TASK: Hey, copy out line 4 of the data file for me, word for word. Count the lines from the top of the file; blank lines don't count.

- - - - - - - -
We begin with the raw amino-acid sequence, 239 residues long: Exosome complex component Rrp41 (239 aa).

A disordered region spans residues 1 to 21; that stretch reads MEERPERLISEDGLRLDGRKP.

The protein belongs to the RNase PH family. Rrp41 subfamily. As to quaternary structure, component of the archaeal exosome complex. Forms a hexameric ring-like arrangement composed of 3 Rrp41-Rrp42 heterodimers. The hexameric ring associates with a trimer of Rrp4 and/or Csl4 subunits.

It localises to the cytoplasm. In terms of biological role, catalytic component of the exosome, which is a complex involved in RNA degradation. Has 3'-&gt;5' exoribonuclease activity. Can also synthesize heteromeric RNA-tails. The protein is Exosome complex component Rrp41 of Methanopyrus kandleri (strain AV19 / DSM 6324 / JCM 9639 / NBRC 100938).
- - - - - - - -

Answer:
It localises to the cytoplasm. In terms of biological role, catalytic component of the exosome, which is a complex involved in RNA degradation. Has 3'-&gt;5' exoribonuclease activity. Can also synthesize heteromeric RNA-tails. The protein is Exosome complex component Rrp41 of Methanopyrus kandleri (strain AV19 / DSM 6324 / JCM 9639 / NBRC 100938).